Appalling act of vandalism on our nations public lands

(This story is a few days old, so many of you may have already read it, but I could not let this event happen without posting about it.)

On Halloween this year, the BLM received a very unsettling call – while hiking in the Volcanic Tableland area near Bishop, California, visitors had discovered that many 3500(+) year old petroglyphs had been vandalized. This was not your “usual” act of vandalism seen on public land – where people etch or paint on the petroglyphs.  In this case, the felons physically stole four petroglyphs by hacking them away (with power saws that required generators!) from the rock face.  During the theft, the perpetrators also defaced an additional petroglyphs with saw marks, broke a removed petroglyph in the process of stealing it, and scarred many others with hammer strikes.  According to BLM, archaeologists this is the worst act of vandalism seen on any BLM land.

The primitive artists–Paviotso. Edward S. Curtis. Library of Congress.

The petroglyphs in the Volcanic Tableland area were carved by ancient hunters and gathers from which the Paiute-Shoshone tribal members descend. The petroglyphs are still used today in spiritual ceremonies. Elders of the Paiute tribe are appalled at this act of vandalism. Recently the Volcanic Tableland area was added to the National Register of Historic Places and such petroglyphs are protected under the Archaeological Resource Protection Act. The damage or removal of articles protected under this federal act can lead to up to 5 yrs in prison and a $100,000 fine (for second time offenders, less for first time offenders).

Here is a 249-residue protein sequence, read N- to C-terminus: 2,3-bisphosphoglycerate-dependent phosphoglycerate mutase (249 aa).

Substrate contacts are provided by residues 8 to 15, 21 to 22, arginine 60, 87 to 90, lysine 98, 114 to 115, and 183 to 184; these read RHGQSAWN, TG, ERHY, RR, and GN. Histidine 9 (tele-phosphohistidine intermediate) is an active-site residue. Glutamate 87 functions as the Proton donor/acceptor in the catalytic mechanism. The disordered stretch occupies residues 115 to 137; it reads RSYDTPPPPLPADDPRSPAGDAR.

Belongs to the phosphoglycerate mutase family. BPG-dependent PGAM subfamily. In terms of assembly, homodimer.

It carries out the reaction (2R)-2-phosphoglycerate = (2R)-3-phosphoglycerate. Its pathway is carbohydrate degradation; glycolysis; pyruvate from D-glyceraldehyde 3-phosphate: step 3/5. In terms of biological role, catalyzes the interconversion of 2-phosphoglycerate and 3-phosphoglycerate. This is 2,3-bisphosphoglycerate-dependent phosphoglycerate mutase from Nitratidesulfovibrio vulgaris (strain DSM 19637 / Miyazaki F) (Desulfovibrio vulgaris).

Depreciative behavior, such as theft, in public lands is usually managed using direct, negative reinforcement such as fines and jail time. However, in order for these law enforcement-based management techniques to be most effective there needs to be a law enforcement (or the appearance of a person of authority) to police the site.  The BLM (and most federal agencies) does not have the staff or resources to monitor all sites that contain petroglyphs.  Other management options include keeping the location of sacred resources secret (very hard to do), encourage stewardship through education (less effective and delayed results), or increase monitoring of the sites.

Sign showing the fine for writing on rocks near petroglyphs in Canyonlands National Park (photo by Ashley D)

For the moment, the BLM has planned to employ various management techniques.  BLM managers will work with Native American to create signs which will be placed below each defaced petroglyph. The signs will educate visitors about the spiritual nature of the petroglyphs and describe how the individuals responsible for the theft are “malicious, selfish individuals.”  Volunteers have begun policing the area on their own to increase survallience and protect the remaining petroglyphs. Finally, a fund has established to raise money to help recover the stolen petroglyphs, train volunteers, fund interpretative programs aimed at educating the public how the theft has damaged the area, and to pay for surveillance cameras which will be used to police the area.

Currently the BLM and the Pauite tribe are offering a $2,000 reward for information leading the the arrest and conviction of the thieves  Anyone with information can contact Melody Stehwien at 760-937-0301, or Eric Keefer at 760-937-0657, both at the BLM Bishop Field Office.

For more information:

Initial story about the theft from the LA Times.

Article about donations fund.



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